121 speeches with supporting documents given by Campbell Christie as General Secretary of the Scottish Trades Union Congress at conferences, meetings and other public events 1985-1998. Topics include general trade union issues, employment, state of industry, privatisation and nationalisation, peace and disarmament, academic training, energy, political issues, the Scottish Parliament, trade union law, housing.
Papers of Campbell Christie, General Secretary of the Scottish Trades Union Congress, Scotland
- This material is held at
- ReferenceGB 1847 STUC Christie
- Dates of Creation1985-1998
- Name of Creator
- Language of MaterialEnglish
- Physical Description11.7 metres (121 speeches)There are no physical characteristics that affect the use of this material
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Administrative / Biographical History
Campbell Christie was born in Carsluith, Dumfries & Galloway, Scotland, in 1937 into a family of six brothers; his father was a civil servant and his mother a housewife. When he was 12 he moved to Glasgow, Scotland. At school, he had no great ambitions but was an eager sportsman, representing the City of Glasgow in football and athletics. He entered the Civil Service upon leaving school through as National Civil Service competition, to the delight of his widowed mother who saw this is a secure career. He became involved in the civil service unions and by the 1960s was secretary of the National Assistance Board section in the Civil Service Clerical Association, where he developed a reputation for provocative oratory that unsettled the right-wing Catholic grouping which dominated civil service trade unionism at the time. As the 1960s wore on, Christie and his younger brother, Leslie, became leading lights in the left-wing caucus which steadily transformed the Society of Civil & Public Servants from a 40,000 strong apolitical association into a disciplined broad-left Trades Union Congress union with a 6-figure membership. By 1976 , he was deputy general secretary of his union, representing civil service, post office, British Telecom and a number of other public sector organisation staff, and rapidly becoming the Left’s best strategist within the Trades Union Congress (TUC). In 1986 , he left London for Scotland and the Scottish Trades Union Congress (STUC), much to the dismay of the London union. At the time of his appointment as General Secretary of the STUC in 1986 , he claimed his chief motivation was his wish to help shape a Scottish Parliament and held the post until his retirement in 1998 . The STUC is the umbrella organisation to which all Trade Unions in Scotland affiliate to represent their views to government and the Scottish public.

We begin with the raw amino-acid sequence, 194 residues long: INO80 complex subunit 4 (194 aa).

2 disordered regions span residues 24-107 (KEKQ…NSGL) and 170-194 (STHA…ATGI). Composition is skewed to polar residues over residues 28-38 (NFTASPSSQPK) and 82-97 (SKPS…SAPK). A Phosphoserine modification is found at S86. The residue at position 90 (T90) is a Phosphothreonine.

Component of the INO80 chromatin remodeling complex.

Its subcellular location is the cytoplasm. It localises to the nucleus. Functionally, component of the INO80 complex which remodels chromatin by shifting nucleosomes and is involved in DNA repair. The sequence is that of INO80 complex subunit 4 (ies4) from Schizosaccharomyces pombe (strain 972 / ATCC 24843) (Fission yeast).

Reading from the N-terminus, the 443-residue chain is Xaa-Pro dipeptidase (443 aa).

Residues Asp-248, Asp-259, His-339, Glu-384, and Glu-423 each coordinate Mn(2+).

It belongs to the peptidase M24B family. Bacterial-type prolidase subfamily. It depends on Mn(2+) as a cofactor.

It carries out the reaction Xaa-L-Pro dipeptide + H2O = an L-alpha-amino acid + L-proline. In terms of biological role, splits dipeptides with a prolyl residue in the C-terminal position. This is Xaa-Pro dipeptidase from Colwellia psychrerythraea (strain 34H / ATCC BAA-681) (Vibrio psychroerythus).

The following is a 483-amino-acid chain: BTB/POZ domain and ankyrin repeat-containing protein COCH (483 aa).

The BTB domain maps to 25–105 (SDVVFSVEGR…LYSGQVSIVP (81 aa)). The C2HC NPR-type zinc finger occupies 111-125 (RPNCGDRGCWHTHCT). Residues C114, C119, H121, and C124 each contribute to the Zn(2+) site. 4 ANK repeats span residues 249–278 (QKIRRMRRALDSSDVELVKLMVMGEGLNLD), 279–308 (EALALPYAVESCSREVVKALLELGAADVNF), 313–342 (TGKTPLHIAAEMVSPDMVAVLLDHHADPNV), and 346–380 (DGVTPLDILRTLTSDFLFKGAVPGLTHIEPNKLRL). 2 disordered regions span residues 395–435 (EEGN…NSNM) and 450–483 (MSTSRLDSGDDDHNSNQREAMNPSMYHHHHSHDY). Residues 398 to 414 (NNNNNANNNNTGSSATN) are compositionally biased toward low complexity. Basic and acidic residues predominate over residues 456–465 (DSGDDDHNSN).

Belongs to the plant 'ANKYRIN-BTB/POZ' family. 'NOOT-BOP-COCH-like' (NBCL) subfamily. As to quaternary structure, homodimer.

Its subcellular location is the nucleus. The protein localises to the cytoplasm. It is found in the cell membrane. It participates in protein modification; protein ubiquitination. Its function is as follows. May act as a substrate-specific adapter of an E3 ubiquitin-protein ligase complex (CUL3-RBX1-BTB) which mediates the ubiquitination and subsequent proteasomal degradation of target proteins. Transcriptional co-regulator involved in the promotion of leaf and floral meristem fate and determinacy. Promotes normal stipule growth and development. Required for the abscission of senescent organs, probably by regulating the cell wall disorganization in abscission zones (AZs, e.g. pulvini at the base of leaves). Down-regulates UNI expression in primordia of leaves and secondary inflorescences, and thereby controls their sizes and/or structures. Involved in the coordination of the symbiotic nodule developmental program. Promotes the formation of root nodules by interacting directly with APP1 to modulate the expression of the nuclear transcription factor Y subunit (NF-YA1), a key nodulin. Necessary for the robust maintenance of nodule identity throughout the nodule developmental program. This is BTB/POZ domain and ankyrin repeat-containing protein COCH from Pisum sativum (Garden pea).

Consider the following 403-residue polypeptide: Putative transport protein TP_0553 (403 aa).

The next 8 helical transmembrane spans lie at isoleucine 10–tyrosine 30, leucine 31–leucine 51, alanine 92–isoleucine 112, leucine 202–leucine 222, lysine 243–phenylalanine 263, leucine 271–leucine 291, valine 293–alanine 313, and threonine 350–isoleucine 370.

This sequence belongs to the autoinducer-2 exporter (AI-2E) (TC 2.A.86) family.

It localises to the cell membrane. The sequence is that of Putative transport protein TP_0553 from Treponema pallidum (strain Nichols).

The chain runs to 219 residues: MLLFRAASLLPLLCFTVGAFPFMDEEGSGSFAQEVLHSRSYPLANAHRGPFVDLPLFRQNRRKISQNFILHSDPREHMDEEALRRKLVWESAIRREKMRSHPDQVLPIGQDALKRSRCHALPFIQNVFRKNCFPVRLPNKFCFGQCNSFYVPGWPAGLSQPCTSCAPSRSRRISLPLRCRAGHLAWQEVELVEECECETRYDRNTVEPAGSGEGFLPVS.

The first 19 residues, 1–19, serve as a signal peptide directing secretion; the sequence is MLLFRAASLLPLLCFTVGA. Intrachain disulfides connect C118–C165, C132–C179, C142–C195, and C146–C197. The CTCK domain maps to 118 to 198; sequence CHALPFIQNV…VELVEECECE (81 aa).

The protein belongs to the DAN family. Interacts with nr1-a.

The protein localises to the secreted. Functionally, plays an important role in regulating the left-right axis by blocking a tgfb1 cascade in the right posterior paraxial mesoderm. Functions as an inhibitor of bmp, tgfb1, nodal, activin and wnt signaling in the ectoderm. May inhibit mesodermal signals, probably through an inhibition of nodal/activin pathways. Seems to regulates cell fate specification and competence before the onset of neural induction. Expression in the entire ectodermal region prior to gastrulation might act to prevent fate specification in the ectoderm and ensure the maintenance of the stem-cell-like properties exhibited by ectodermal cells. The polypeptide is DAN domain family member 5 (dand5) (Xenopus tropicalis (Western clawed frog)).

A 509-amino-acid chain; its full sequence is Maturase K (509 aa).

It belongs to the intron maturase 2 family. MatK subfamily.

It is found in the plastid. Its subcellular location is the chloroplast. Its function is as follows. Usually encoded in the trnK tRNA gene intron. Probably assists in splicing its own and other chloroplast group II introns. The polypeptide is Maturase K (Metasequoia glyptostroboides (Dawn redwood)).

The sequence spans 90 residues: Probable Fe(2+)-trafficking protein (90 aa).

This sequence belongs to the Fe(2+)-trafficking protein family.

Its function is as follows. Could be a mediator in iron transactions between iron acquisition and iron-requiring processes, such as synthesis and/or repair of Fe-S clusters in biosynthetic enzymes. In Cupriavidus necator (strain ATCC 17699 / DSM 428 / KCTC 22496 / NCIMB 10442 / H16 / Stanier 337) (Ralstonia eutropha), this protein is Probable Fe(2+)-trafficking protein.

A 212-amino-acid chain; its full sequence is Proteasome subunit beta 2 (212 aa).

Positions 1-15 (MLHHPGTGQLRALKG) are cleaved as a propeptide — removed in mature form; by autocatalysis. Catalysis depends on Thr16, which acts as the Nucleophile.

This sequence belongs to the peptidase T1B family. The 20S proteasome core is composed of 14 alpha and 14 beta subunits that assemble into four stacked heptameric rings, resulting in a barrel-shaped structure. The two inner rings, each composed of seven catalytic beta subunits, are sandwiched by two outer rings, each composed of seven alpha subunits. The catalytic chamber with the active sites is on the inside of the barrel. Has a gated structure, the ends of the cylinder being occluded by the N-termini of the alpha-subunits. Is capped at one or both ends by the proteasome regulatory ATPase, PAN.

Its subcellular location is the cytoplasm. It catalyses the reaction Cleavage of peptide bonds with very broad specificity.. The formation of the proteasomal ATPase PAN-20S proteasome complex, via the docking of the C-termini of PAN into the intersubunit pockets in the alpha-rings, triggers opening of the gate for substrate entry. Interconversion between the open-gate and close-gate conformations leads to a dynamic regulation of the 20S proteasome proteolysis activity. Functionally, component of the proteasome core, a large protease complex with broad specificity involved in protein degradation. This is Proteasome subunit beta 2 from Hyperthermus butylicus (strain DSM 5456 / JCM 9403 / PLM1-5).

As General Secretary, Campbell had an involvement in all aspects of economic and social life in Scotland. He was a member of the Scottish Economic Council from 1986 until 1998 and was director of the Glasgow Development Agency from 1992 until 1998. He was also a member of the Scottish Advisory Council for Education & Training Targets (ASCETT) during the period that the Scottish Training targets were developed. He was appointed to the Board of Scottish Enterprise in 1998 and was chairman of the Lothian Trade Union & Community Resource Centre.
The STUC has for many years supported the campaign for a devolved Parliament in Scotland and Campbell Christie represented the STUC on the Scottish Constitutional Convention from its formation in 1987. He was appointed to the Secretary of State’s Joint Constitutional Steering Group in 1998 to assist in preparing the operational agreements for the Scottish Parliament. At European level, he had been one of the Scottish members of the Economic Community’s Economic & Social Committee since 1986. As a member of the committee, he was responsible for the production of a number of reports on the development of the EU Structural Funds. For a number of years, Campbell has been a visiting professor at Glasgow Caledonian University and is also an honorary professor of the University of Glasgow. In July 1993 he was awarded an honorary Doctor of Letter from Napier University, Edinburgh, and in the same year was appointed as a fellow of the Scottish Vocational Education Council (SCOTVEC) and later the Scottish Qualifications Authority (SQA). In 1997 he was awarded the CBE and in July 1999 an honorary Doctor of Letters from Glasgow Caledonian University.
Campbell gave many speeches to the annual STUC Congress as well at Labour Party conferences, trade union conferences, the United Nations, degree conferments, summer schools and numerous other events. The subjects of these speeches were varied and aimed at the event at which he was speaking. Examples include a 1989 address to the Oxford Union entitled What is public ownership and why has it occurred in Britain and what is privatisation and why has it occurred in Britain; speeches on general Trade Union issues; Employment - 2000 and beyond to Kilmarnock College in 1995 and A Celebration of the Best of the Past and the Best of What is to Come to the Society of Directors of Personnel in Scotland’s Local Government in 1995.
Aitken, Keith, The Bairns O’ Adam: The Story of the STUC (Edinburgh, 1997)
The speeches are arranged chronologically with undated speeches grouped at the end of the collection
Conditions Governing Access
Deposit : STUC : 1999 : ACCN 1999/3
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Further information can be found via the Glasgow Caledonian University Archives homepage at http://www.lib.gcal.ac.uk/archives/index.htm
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